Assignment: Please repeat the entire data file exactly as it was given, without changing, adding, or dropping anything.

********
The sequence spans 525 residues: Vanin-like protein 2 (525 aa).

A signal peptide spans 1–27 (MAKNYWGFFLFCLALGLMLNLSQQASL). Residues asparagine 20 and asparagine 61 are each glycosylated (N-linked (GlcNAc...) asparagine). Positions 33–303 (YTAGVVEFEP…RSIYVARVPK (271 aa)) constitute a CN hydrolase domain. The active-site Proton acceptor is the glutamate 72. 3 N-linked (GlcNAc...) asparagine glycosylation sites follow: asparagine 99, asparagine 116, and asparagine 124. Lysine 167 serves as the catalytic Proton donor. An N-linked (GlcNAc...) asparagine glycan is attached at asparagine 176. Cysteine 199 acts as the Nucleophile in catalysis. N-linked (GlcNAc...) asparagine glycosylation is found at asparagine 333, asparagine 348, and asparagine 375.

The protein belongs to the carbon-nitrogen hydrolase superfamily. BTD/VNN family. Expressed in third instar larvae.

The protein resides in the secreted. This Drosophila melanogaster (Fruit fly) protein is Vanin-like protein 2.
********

The sequence spans 525 residues: Vanin-like protein 2 (525 aa).

A signal peptide spans 1–27 (MAKNYWGFFLFCLALGLMLNLSQQASL). Residues asparagine 20 and asparagine 61 are each glycosylated (N-linked (GlcNAc...) asparagine). Positions 33–303 (YTAGVVEFEP…RSIYVARVPK (271 aa)) constitute a CN hydrolase domain. The active-site Proton acceptor is the glutamate 72. 3 N-linked (GlcNAc...) asparagine glycosylation sites follow: asparagine 99, asparagine 116, and asparagine 124. Lysine 167 serves as the catalytic Proton donor. An N-linked (GlcNAc...) asparagine glycan is attached at asparagine 176. Cysteine 199 acts as the Nucleophile in catalysis. N-linked (GlcNAc...) asparagine glycosylation is found at asparagine 333, asparagine 348, and asparagine 375.

The protein belongs to the carbon-nitrogen hydrolase superfamily. BTD/VNN family. Expressed in third instar larvae.

The protein resides in the secreted. This Drosophila melanogaster (Fruit fly) protein is Vanin-like protein 2.